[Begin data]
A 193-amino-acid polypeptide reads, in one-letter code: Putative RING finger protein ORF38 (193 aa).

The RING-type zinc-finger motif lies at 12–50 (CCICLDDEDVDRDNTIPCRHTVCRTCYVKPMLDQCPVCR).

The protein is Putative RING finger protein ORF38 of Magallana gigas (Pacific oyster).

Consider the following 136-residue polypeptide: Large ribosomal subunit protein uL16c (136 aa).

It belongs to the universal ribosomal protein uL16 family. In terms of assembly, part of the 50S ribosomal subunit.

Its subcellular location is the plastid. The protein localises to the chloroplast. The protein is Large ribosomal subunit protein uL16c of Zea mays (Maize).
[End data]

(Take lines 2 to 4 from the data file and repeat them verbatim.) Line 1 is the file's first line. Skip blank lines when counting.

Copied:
The RING-type zinc-finger motif lies at 12–50 (CCICLDDEDVDRDNTIPCRHTVCRTCYVKPMLDQCPVCR).

The protein is Putative RING finger protein ORF38 of Magallana gigas (Pacific oyster).

Consider the following 136-residue polypeptide: Large ribosomal subunit protein uL16c (136 aa).